COLUMBIA —A little girl pushes aside the curtain of her fitting room and struts out in a new pink dress.
She strikes a pose and smiles at the two women waiting for her. The women burst into praise and tug at the dress in a motherly way, making sure it fits just right.
Once the dress is proclaimed a success, one of the women hustles away to find a shirt in the little girl's favorite color: orange.
This girl and 30 of her schoolmates from Derby Ridge Elementary School were at the Assistance League of Mid-Missouri's headquarters, 1729 W. Broadway, for "dress day." This day is part of the league's Operation School Bell, a nationwide program dedicated to providing new clothing and personal hygiene products to children who need them.
When the program began in 1996, the league had a budget of just over $5,000. This year, the group expects to dress more than 1,200 children on a budget of $115,000.
Children in grades K-5th are brought from all Columbia area elementary schools to the headquarters on selected days in September, October and November. Each school uses their own criteria to select which children come, though all are chosen based on need.
Jack Jensen, assistant superintendent for elementary education in Columbia, said students are chosen based on whether they qualify for the free and reduced lunch program. Referrals from counselors and teachers are also considered.
Jolene Schulz is the liaison between the schools and the league. She makes sure school administrators are familiar with the program, and even took Superintendent Chris Belcher for a tour of the facility in August. Jensen complimented the league's organization and said he has heard only positive feedback from the schools and families.
Schulz and three other women make up the committee that organizes Operation School Bell with Karen Ravenhill, Rose Ward and Rosemary Christensen. Though the program only runs in the fall, these women said they spend hundreds of hours throughout the year in preparation.
"Many hands make light work — that's our motto," said Christensen. Last year, 232 members tallied 1,985 volunteer hours.
"The friendships we build are phenomenal," Schulz said.
Volunteers act as personal shoppers, taking children by hand and filling a large basket as they select clothes. Other children watch a film as they wait their turns.
Each child can choose three shirts, two pants or skirts, six pairs of socks, six pairs of underwear, one warm top and one coat. In addition to the new clothes, the kids are given "Kaboodle Kits" — personal hygiene sets that include a toothbrush, toothpaste, soap, washcloth, comb and deodorant.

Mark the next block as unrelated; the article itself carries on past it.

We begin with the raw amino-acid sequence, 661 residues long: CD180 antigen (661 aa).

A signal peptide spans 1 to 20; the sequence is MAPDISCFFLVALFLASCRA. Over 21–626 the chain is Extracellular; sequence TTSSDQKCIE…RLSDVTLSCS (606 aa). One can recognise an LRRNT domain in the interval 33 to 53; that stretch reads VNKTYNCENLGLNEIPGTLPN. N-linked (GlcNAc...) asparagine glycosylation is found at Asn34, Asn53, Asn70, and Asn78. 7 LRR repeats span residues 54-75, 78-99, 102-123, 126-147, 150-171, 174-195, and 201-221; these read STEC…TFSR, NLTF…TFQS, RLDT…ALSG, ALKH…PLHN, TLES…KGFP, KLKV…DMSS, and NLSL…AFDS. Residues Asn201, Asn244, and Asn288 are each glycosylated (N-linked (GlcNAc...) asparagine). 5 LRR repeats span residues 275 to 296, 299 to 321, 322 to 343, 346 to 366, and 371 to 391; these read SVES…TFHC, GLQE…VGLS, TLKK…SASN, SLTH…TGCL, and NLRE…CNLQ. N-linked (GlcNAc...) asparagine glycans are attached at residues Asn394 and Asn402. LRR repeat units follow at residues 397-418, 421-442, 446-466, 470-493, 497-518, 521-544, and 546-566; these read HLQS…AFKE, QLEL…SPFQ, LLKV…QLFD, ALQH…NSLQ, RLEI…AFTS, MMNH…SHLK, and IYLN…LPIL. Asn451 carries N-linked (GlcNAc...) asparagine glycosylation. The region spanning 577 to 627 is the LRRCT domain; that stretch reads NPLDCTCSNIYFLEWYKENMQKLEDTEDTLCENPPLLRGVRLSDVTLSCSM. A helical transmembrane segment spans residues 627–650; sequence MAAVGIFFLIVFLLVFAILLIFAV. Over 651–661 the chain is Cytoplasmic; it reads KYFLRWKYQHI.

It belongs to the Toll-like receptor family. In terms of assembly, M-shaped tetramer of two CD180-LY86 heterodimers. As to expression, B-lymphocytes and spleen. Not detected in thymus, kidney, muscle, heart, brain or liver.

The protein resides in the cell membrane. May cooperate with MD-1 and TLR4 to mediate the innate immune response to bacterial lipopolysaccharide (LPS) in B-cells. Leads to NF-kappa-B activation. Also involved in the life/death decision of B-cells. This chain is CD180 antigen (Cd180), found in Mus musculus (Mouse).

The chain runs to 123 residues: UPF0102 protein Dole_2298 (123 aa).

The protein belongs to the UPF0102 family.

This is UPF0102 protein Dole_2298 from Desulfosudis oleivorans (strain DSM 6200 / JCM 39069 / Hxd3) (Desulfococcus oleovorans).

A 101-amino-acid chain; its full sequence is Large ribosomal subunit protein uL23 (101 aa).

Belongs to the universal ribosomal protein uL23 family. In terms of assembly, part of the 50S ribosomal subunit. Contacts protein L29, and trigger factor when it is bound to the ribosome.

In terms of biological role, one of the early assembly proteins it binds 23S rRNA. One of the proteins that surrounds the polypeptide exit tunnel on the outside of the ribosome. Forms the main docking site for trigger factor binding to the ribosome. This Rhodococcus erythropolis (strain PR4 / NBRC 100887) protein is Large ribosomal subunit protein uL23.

Ravenhill, in her second year as the head of Operation School Bell, said the league rented storage space to hold the inventory. They also expanded by rearranging a room to resemble a clothing store with dressing rooms, full-length mirrors and clothing on racks by size.
Everything is brand new, most clothes come from The Gap and The Children's Place. Clothes come from other sources as well — winter coats, for example, come from a manufacturer in New York.
Children bring permission slips that include his or her clothing size when they arrive. The league volunteers insist that the clothes fit properly, often conducting a wide search and suggesting a size that allows room for growth.
Rose Ward, inventory supervisor, spends all year filling the store with clothes. She knows the stock inside and out. On dress days, she serves as troubleshooter, matching the children with sizes and styles.
"These kids just beam," Ward said. "They're not with Mom, so this is all about the kids. They get to pick."
"We love that the children get to do the choosing," said Jan Beckett, vice president of communication for the league.
Jensen said the program definitely fills an important role in boosting a child's self-esteem. "Kids are very conscious of how they appear, and I think that impacts how they perform in school," he said.
A boy or girl who needs additional clothes can be accommodated. One boy whose family recently moved to Columbia from Africa, for example, was given more warm tops for Missouri's winters.
Sometimes requests are even made for special items. Ward remembered a fifth-grader who asked for a tie.
"He wore it to school the next day," Ward recalled. His teacher took a photo and sent it to Ward. When Ward saw the smile on the boy's face, she said she started to cry.
"This shirt and $1 tie made all the difference in the world."